Idlewild: The Black Eden of Michigan

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Arcadia Publishing, 2001 - History - 128 pages
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Once considered the most famous African-American resort community in the country, Idlewild was referred to as the Black Eden of Michigan in the 1920s and '30s, and as the Summer Apollo of Michigan in the 1950s and '60s. Showcasing classy revues and interactive performances of some of the leading black entertainers of the period, Idlewild was an oasis in the shadows of legal segregation. Idlewild: Black Eden of Michigan focuses on this illustrative history, as well as the decline and the community's contemporary renaissance, in over 200 rare photographs. The lively legacy of Lela G. and Herman O. Wilson, and Paradise Path is included, featuring images of the Paradise Club and Wilson's Grocery. Idlewild continued its role as a distinctive American resort throughout the 1950s, with photographs ranging from Phil Giles' Flamingo Club and Arthur Braggs's Idlewild Revue.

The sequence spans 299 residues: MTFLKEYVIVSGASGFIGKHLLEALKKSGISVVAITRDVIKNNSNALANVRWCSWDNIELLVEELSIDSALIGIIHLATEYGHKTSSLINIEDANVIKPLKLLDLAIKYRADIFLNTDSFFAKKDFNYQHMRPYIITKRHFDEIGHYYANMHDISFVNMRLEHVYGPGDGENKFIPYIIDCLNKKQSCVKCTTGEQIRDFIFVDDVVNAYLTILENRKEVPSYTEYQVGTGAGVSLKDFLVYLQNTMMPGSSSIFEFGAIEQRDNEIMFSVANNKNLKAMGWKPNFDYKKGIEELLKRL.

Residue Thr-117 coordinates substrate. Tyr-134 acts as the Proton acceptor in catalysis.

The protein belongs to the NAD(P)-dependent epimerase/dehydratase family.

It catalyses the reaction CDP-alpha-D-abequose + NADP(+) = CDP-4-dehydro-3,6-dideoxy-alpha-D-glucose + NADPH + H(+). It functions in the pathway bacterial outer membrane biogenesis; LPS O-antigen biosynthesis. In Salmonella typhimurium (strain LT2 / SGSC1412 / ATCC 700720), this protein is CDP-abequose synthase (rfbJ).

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The Founding Years
Dr Dan and Williams Island
Idlewild Lot Owners Association
Religious Life and Services
The Wilson Legacy
The UNI A Depression Years and CCC Camp Number 1619
The Heyday Entertainment Era
The National Idlewitders Club Inc
Year Round Community Life
Economic Decline and Rebirth
Selected Bibliography and About the Author

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About the author (2001)

Author Ronald J. Stephens is an assistant professor at the University of Nebraska-Lincoln. In 1995, he assisted Ted Talbert with his award-winning documentary, Idlewild: A Place in the Sun. He has done extensive field research in the community and maintains active memberships in the Lake County Merrymakers' Friends of Historic Idlewild, Mid-Michigan Idlewilders, and Idlewild Lot Owners' Association.

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